If Samantha Levin could have been on the next plane to St. Louis she’d have booked her flight and flown back in a heartbeat. She was worn out, beaten down, tired and drained.
It’s not easy being a college freshman far from home. It’s even harder when you’re competing for the most storied women’s track and field program. Levin took her talents to Louisiana State University this past fall. The LSU women’s program won its 26th track championship the second week of June. The LSU ladies have won 15 outdoor and 11 indoor titles. The Bayou Bengals are the standard by which other programs are measured. Elite talent doesn’t just pass through LSU. You have to be elite just to get your foot in the door.
Levin, 19, is elite. A standout at Ladue, Levin won the Class 4 800-meter championship three times. Her time of 2 minutes 6.74 seconds, set her senior year, is the state record. She was a big fish in what she thought was a pretty big pond.
Then she went to practice. Her teammates had as many if not more accolades. They were bigger, stronger, faster and more experienced. Seven of her teammates competed at the U.S. Olympic Trials last week in Eugene, Oregon.
“It was very tough,” said Levin, who is 5 feet 6. “It’s a good thing to train with some of the best athletes, but it was different. It was hard being a freshman. I think I learned a lot.”
What she learned was that for all her talents and hard work she was back at the bottom of the totem pole. She learned that balancing a rigorous training schedule with a full load of classes wasn’t easy.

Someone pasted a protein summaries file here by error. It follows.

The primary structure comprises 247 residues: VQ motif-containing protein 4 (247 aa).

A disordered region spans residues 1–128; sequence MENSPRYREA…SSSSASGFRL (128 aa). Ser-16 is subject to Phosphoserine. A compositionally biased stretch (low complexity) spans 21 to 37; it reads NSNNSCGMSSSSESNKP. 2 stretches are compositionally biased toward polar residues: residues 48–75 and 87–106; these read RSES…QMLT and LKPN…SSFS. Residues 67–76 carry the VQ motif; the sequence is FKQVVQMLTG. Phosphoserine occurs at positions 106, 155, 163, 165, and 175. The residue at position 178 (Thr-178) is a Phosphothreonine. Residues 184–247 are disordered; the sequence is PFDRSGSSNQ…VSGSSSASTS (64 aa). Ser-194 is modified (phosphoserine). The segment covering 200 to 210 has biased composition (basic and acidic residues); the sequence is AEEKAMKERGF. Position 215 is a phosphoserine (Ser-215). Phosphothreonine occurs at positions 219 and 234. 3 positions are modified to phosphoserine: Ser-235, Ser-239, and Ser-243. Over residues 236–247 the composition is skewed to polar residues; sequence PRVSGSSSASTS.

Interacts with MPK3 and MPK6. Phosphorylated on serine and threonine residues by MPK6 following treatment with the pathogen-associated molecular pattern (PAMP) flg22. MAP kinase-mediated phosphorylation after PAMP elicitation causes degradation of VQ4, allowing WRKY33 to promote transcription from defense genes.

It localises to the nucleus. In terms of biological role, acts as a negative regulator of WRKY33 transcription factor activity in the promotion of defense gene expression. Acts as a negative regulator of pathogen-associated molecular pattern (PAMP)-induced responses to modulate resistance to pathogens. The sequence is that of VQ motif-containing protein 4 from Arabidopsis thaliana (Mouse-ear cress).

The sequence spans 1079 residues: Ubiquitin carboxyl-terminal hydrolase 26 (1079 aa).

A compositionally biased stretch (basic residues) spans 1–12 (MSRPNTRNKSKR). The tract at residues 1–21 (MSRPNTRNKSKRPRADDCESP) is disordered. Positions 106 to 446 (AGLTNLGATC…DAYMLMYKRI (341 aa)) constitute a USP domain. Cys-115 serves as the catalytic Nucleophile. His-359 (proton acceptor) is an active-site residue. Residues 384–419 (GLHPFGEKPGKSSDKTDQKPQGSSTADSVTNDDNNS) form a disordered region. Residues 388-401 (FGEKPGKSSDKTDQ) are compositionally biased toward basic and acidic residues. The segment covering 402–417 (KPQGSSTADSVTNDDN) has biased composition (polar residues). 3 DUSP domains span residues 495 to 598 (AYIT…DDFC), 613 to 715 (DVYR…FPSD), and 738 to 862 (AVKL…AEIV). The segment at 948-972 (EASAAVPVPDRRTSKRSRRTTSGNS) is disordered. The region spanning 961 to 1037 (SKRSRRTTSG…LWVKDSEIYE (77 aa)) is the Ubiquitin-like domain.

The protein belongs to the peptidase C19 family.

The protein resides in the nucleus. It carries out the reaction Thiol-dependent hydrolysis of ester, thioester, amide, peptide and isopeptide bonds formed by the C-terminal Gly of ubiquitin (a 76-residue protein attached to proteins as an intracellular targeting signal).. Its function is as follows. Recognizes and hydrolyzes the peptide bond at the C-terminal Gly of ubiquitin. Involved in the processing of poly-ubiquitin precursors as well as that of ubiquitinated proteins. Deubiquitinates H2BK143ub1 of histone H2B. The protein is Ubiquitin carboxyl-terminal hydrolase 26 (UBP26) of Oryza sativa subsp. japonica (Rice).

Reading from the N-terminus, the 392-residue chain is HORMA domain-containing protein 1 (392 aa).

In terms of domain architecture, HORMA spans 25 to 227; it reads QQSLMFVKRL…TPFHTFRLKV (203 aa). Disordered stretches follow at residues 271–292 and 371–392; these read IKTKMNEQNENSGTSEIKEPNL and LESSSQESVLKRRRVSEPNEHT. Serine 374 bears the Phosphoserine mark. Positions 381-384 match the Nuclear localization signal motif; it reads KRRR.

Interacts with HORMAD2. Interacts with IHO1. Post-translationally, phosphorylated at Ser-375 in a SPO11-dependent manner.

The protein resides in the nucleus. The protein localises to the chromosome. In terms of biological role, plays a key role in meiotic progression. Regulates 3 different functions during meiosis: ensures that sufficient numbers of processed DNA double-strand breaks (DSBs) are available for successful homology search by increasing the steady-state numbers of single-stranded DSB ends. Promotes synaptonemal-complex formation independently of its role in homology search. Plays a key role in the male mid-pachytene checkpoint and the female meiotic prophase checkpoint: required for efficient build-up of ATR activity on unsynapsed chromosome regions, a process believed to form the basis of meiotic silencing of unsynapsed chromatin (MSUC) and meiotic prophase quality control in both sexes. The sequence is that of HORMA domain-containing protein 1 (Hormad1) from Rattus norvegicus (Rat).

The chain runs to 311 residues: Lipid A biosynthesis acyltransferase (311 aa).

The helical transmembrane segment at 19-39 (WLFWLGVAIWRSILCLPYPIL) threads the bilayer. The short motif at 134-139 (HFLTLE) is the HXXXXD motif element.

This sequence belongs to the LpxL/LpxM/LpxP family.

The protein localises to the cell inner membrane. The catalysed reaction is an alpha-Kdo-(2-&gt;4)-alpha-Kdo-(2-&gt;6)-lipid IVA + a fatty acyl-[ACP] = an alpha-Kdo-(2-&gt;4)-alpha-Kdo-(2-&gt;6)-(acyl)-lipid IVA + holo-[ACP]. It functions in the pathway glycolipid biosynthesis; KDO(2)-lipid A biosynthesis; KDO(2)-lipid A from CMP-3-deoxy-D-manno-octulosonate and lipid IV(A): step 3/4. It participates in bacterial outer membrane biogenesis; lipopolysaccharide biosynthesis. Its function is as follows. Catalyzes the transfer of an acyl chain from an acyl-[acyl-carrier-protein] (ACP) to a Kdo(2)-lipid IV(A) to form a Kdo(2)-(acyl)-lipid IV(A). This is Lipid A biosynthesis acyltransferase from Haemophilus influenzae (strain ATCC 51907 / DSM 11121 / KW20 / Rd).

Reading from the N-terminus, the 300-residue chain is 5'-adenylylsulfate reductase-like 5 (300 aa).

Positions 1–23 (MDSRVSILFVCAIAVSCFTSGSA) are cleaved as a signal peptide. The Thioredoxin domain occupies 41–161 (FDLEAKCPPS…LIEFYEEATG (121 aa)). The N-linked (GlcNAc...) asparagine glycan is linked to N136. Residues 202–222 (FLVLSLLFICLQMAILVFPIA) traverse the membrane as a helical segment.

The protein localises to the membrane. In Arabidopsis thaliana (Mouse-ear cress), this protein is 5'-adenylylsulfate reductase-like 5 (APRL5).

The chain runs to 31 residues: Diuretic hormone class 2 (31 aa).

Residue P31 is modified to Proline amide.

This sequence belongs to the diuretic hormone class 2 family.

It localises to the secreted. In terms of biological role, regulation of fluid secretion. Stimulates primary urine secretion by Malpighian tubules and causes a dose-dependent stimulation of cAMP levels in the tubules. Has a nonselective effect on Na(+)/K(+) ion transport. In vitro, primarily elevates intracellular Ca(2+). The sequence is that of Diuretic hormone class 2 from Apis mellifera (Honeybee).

“My schedule was probably the hardest part,” she said.
Levin learned that the jump from high school senior to college freshman is wider than the Grand Canyon. She thought she was prepared for it. Levin spent her high school career working with former Ladue assistant coach Sean Burris, who is revered in track circles for his dynamic training of the mind and body. Levin ran for Burris in the summer time, too. She’d been to the biggest meets; she’d seen the fiercest competition. The difference at LSU was she saw that competition every day at practice.
“The competition, that was kind of a shock,” she said. “The workouts were similar to what I did with Coach Burris.”
Levin was training every day in one way, shape or form. She practiced with the cross country team in the fall and then had indoor track practice in the winter and outdoor track practice in the spring.
Despite her struggles, Levin was named to the outdoor track and field All-SEC Freshman Team in the 800 after finishing eighth at the conference meet.
Things were just starting to turn around for her when her body started giving her fits. Her back began to ache. After it was looked it by the training staff and team doctors, she was diagnosed with a hairline fracture in her spine. Levin says her form changed at college and when her body tried to compensate for the adjustment, it caused the fracture.
“I wasn’t used to using certain muscles,” she said. “I have to do lots of core work (for rehab).”
Levin, who battled injuries throughout her high school career, was heartbroken her season came to an end that way. But the summer has given her a chance to recharge her batteries and prepare for her sophomore year. There is hope the rough patches are past and she’ll be able to get back to doing what she’s always done — dominate. Her teammate Charlene Lipsey is a junior and the reigning SEC 800 champion ran 2:02.6. She, too, had a rough start to her collegiate career.
“It really does give me confidence,” Levin said.